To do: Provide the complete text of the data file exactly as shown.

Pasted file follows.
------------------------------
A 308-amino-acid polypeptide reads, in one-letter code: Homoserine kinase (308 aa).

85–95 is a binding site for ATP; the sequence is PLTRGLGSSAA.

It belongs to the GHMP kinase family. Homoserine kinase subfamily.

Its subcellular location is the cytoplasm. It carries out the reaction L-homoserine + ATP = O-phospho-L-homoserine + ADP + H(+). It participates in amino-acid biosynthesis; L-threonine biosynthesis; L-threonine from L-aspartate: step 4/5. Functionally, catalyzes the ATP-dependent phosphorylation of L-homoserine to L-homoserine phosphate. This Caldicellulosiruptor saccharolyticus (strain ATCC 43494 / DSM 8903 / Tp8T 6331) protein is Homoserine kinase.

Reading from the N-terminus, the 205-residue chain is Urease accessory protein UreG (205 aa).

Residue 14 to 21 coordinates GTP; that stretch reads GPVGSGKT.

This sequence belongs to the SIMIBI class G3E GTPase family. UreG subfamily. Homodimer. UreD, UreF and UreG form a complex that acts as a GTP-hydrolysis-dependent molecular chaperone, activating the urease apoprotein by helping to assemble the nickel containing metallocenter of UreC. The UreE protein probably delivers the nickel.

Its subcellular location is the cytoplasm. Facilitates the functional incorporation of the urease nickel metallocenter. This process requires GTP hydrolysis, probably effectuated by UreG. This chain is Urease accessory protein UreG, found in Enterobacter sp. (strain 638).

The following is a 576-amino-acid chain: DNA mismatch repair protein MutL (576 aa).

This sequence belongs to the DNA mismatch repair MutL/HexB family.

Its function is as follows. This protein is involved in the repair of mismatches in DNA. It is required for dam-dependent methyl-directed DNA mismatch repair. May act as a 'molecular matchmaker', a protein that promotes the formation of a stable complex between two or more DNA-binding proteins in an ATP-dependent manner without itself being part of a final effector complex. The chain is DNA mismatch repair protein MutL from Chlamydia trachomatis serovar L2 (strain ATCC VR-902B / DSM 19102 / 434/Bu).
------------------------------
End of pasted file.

A 308-amino-acid polypeptide reads, in one-letter code: Homoserine kinase (308 aa).

85–95 is a binding site for ATP; the sequence is PLTRGLGSSAA.

It belongs to the GHMP kinase family. Homoserine kinase subfamily.

Its subcellular location is the cytoplasm. It carries out the reaction L-homoserine + ATP = O-phospho-L-homoserine + ADP + H(+). It participates in amino-acid biosynthesis; L-threonine biosynthesis; L-threonine from L-aspartate: step 4/5. Functionally, catalyzes the ATP-dependent phosphorylation of L-homoserine to L-homoserine phosphate. This Caldicellulosiruptor saccharolyticus (strain ATCC 43494 / DSM 8903 / Tp8T 6331) protein is Homoserine kinase.

Reading from the N-terminus, the 205-residue chain is Urease accessory protein UreG (205 aa).

Residue 14 to 21 coordinates GTP; that stretch reads GPVGSGKT.

This sequence belongs to the SIMIBI class G3E GTPase family. UreG subfamily. Homodimer. UreD, UreF and UreG form a complex that acts as a GTP-hydrolysis-dependent molecular chaperone, activating the urease apoprotein by helping to assemble the nickel containing metallocenter of UreC. The UreE protein probably delivers the nickel.

Its subcellular location is the cytoplasm. Facilitates the functional incorporation of the urease nickel metallocenter. This process requires GTP hydrolysis, probably effectuated by UreG. This chain is Urease accessory protein UreG, found in Enterobacter sp. (strain 638).

The following is a 576-amino-acid chain: DNA mismatch repair protein MutL (576 aa).

This sequence belongs to the DNA mismatch repair MutL/HexB family.

Its function is as follows. This protein is involved in the repair of mismatches in DNA. It is required for dam-dependent methyl-directed DNA mismatch repair. May act as a 'molecular matchmaker', a protein that promotes the formation of a stable complex between two or more DNA-binding proteins in an ATP-dependent manner without itself being part of a final effector complex. The chain is DNA mismatch repair protein MutL from Chlamydia trachomatis serovar L2 (strain ATCC VR-902B / DSM 19102 / 434/Bu).